White House Unveils First National Strategy for Fighting Antisemitism
WASHINGTON — The White House on Thursday released the country’s first national strategy for fighting antisemitism, outlining more than 100 specific steps federal agencies have committed to completing before the end of the year.
The plan also includes over 100 recommendations for Congress, state and local governments, religious organizations and community groups to take to combat the escalating problem of antisemitic violence in communities across the United States.
At their core, the recommendations rest on four main pillars: increasing awareness and understanding of both antisemitism and Jewish American heritage; improving safety and security for Jewish communities; reversing the normalization of antisemitism; and building coalitions across communities to fight hate.
Speaking at the virtual launch of the strategy livestreamed from the South Court Auditorium of the Old Executive Office Building, President Joe Biden hailed the plan as the “most ambitious and comprehensive” government-led effort to fight antisemitism in the nation’s 247-year history.
“It sends a clear and forceful message,” Biden said. “In America, evil will not win. Hate will not prevail. The venom and violence of antisemitism will not be the story of our time.”
Second Gentleman Douglas Emhoff has made fighting antisemitism one of his core activities at the White House and was the host of the launch event.
He was joined onstage in the South Court Auditorium by Ambassador Susan Rice, White House domestic policy advisor; Ambassador Deborah Lipstadt, special envoy to Monitor and Combat Antisemitism; and Dr. Liz Sherwood-Randall, Homeland Security advisor.
“At its core, antisemitism divides us, erodes our trust in government, institutions and one another,” Emhoff said during his opening remarks. “It threatens our democracy while undermining our American values of freedom, community and decency.
“Antisemitism delivers simplistic, false and dangerous narratives that have led to extremists perpetrating deadly violence against Jews. I know the fear, the pain, the anger that Jews are living with because of this epidemic of hate. We’ve all heard the stories.”
Antisemitic incidents in the U.S. rose 36% in 2022, according to a recently released annual audit by the Anti-Defamation League.
In all, the ADL tracked 3,697 incidents of harassment, vandalism and assault against Jews — a 36% increase from the previous year and the third time in the past five years that the number of incidents reached a new record high.
Further, the audit, which the ADL has been compiling since 1979, found that just five states — New York, New Jersey, California, Florida and Texas — accounted for a combined 54% of the total incidents.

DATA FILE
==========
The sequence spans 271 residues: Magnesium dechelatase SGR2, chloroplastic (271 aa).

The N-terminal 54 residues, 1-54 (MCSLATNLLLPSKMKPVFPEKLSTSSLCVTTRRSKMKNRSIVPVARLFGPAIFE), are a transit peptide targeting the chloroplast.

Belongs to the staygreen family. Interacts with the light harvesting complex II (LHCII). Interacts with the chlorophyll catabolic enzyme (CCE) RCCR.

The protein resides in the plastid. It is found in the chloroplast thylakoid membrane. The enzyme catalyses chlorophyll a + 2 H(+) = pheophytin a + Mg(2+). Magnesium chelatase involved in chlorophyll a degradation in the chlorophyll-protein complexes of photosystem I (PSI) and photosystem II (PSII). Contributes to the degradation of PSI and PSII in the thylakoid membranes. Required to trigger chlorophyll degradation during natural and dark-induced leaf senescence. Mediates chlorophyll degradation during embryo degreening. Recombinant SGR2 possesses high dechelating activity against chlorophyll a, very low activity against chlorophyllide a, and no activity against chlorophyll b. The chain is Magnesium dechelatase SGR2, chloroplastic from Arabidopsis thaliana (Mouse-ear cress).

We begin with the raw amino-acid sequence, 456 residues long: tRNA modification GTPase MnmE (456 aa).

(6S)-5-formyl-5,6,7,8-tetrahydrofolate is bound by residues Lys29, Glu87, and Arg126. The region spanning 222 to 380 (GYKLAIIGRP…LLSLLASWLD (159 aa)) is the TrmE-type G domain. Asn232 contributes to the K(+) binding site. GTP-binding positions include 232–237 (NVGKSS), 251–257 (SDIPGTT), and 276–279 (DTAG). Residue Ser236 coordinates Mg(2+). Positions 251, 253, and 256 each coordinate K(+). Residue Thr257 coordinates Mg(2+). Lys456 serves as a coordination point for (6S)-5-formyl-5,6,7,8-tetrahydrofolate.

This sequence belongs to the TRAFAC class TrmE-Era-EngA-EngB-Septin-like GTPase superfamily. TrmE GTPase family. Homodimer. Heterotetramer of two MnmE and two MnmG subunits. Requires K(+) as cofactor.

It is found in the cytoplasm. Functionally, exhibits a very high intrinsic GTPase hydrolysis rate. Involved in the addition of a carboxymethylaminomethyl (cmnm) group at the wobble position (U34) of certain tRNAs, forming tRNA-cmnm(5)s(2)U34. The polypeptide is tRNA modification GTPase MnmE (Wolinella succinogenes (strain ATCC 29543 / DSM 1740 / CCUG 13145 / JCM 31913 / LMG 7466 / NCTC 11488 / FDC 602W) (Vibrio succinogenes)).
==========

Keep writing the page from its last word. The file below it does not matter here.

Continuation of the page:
According to the Federal Bureau of Investigation, while Jews account for only 2.4% of the U.S. population, they are the victims of 63% of the reported religiously-motivated hate crimes.
“As the first Jewish spouse of a United States president or vice president, let me say this: We cannot stay silent,” Emhoff said. “I will not remain silent. I will not stand idly by and allow antisemitism to poison our society.”
Last December, Emhoff hosted a roundtable at the White House with Jewish community leaders to discuss the rise of antisemitism across the nation and what we can do to counteract it.
A few days later, Biden established an all-of-government group to combat hate and develop a national strategy to counter antisemitism.
In January, Emhoff traveled to Poland with Lipstadt to commemorate International Holocaust Remembrance Day. They also traveled to Germany to meet with special envoys from across Europe to learn about their plans to safeguard Jewish heritage and combat hatred of Jews.
For Emhoff, the trip was personal. As he recounted on Thursday, his great-grandparents escaped persecution from what is now Poland around 120 years ago.
“I got to see the home where my family once resided before fleeing to the United States,” he said. “And while they were lucky to escape, there were so many others who weren’t.”
He said the strength of the administration’s strategy is that it is premised on “a whole-of-society approach.”
“We will build coalitions and work with key partners — Congress, state and local governments, civil society, schools and academic institutions, the private sector and diverse religious communities — to prevent and combat antisemitism at every level of society. In sum, this plan will save lives,” he said.
“Our work to counter antisemitism will not stop with the release of this national strategy. We are dedicated to its implementation,” Emhoff continued. “Antisemitism is a threat to Jewish communities and all Americans. And it can only be combated with united efforts.
“We are committed to making sure that everyone can live openly, proudly and safely in their own communities. It is on all of us to put an end to the visceral hate that we are seeing across our nation. We cannot normalize this,” he added.
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